This product does what it says on the tin. The card sleeves are reasonable quality, with a few of them not being properly glued down. However, aside from this relatively minor issue they are bang on, and with the costing working out as 10p per sleeve with no charge for postage, it's an absolute bargain. I've ordered around 300 of these now and have been very impressed indeed. Recommended.

Prison Break - Season 4 (plus Final Break) [DVD]
Prison Break - Season 4 (plus Final Break) [DVD]
Dvd ~ Wentworth Miller
Offered by HarriBella.UK.Ltd
Price: £11.63

18 of 22 people found the following review helpful
3.0 out of 5 stars Prison Break's final chapter, 16 July 2009
Prison Break Season 4 starts immediately where s.3 left off: Michael (Wentworth Miller), intent on avenging his beloved Sarah's murder, is back on US soil to hunt down Whistler (Chris Vance) and Gretchen (Jodi Lyn O'Keefe) no matter the cost. However, Government Agent Self (Michael Rapaport) has other ideas, and is looking to recruit Michael, along with some other familiar faces from Fox River and Sona, to bring down the Company by breaking into their headquarters and stealing a device known only as Scylla.

Following on from the rather lack lustre s.3, s.4 hits the ground running. Kicking off with thundering action it feels like the shows creators have been taking careful notes from messers Bourne, Bond and Bauer, and the result is splendid. Of course it's a little contrived as the usual suspects are rounded up into a motley crew, but I can personally forgive this improbability in the face of such rollicking entertainment.

The first half of the season continues in much this vein, as the team set about breaking into the Company's impregnable fortress. Without giving too much away the focus shifts in the second half, and here, in my estimation, is where a lot of problems surface. Plot lines become increasingly convoluted, credibility is stretched beyond breaking point, and the whole affair starts to feel rather repetitious and formulaic. Yes, it's still good fun, but after nearly 10 episodes of double crosses, then double-double crosses, of guns drawn, threats made, and all the principles running round and round, one starts to feel that the writers were just trying to make the series last it's 22-episode contract. By the time the final episode comes on in it is way overdue, and although the ending is touching it cannot excuse the mess that went beforehand.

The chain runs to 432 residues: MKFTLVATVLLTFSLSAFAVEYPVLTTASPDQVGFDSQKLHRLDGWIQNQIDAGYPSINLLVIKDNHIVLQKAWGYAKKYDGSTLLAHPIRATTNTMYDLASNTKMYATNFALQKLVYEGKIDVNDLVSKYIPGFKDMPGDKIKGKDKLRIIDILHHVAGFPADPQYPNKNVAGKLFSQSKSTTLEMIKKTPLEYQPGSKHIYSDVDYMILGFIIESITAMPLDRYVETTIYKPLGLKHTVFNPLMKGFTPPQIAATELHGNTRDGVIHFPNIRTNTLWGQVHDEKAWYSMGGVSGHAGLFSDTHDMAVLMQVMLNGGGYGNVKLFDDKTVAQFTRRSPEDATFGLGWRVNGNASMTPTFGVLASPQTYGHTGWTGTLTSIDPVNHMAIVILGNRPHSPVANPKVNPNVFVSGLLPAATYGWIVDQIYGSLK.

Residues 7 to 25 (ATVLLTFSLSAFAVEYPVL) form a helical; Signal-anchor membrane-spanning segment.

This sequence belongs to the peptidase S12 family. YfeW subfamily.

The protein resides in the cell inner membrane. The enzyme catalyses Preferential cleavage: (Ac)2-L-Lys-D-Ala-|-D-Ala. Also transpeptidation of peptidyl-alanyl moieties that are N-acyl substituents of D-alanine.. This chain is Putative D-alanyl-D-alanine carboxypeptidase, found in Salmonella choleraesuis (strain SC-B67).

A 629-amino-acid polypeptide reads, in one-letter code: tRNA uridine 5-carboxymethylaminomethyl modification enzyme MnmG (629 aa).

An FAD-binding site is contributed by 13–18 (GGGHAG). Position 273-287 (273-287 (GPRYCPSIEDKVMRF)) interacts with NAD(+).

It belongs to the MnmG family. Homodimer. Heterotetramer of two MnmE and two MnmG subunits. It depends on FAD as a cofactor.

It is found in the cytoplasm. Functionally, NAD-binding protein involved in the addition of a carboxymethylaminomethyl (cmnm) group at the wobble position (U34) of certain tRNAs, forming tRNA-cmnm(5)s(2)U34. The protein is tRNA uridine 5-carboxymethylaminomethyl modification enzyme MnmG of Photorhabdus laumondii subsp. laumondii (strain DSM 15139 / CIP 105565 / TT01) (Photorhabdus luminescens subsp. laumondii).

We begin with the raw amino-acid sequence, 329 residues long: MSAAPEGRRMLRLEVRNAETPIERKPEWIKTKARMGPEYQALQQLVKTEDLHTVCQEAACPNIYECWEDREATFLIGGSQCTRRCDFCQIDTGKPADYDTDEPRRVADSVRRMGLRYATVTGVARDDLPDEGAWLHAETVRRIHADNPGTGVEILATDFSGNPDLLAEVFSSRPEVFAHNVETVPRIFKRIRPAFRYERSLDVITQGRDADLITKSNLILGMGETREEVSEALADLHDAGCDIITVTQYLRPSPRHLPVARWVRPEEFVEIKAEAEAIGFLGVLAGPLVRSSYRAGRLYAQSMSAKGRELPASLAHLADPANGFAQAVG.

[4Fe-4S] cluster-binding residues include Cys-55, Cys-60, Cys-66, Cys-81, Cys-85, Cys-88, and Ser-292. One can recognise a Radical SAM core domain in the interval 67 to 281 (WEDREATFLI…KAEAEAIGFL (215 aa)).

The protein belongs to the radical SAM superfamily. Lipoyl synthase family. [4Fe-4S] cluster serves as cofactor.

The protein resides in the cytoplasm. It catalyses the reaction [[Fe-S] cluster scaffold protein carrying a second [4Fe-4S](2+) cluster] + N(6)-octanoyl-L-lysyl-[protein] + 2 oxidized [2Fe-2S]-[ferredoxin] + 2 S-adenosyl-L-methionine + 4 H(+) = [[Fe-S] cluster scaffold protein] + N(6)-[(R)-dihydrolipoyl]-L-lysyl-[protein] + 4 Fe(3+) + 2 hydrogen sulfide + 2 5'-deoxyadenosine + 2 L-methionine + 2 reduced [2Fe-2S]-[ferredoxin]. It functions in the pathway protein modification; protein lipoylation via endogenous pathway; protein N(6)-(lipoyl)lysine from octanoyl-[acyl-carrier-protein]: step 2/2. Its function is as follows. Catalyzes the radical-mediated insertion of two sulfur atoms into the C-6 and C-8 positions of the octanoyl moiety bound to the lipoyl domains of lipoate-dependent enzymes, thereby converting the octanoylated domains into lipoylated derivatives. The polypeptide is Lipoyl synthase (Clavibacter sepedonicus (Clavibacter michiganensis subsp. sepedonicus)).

Now there are some great qualities to this season, the action and tightness of the early episodes being one. Similarly (and this is something that has marked Prison Break out on every series) there are some star turns from an ensemble cast. William Fitcher's disgraced FBI agent Mahone is a force of nature with a stomach turning revenge subplot: there is a stricken sort of vulnerability about him juxtaposed with a relentless, world weary deadliness. Robert Knepp's paedophile/murderer-turned salesman T-Bag is wonderfully entertaining again, evoking a broad range of reactions from the audience from laughter to horror, disgust, repulsion, pity and sorrow. However, Miller and Purcell (playing Michael's brother Linc), who should be the cornerstones of the cast, continue to give resolutely wooden performances. Miller especially lacks the range and depth as an actor to evoke anything much at all here, which is a real shame as he is, after all, the hero.

Tacked onto the end of this series is a double episode TV movie, "The Final Break" (billed, perhaps incorrectly in the box set, as episodes 23-24). Without giving too much away this movie goes back to the final episode, filling in the blank left by the now infamous "Four Years Later" flash forward in the series finale. The problem here is that as we already know how this will end there isn't much tension. Indeed, the device of ending the whole show on one more prison break is nice for closures' sake, but it is quite forced and really doesn't do justice to the mastery of tension in the first season when breaking out of prison was a rather more lengthy affair. However it does end on a genuinely emotional note, and gives some closure to all that has gone before.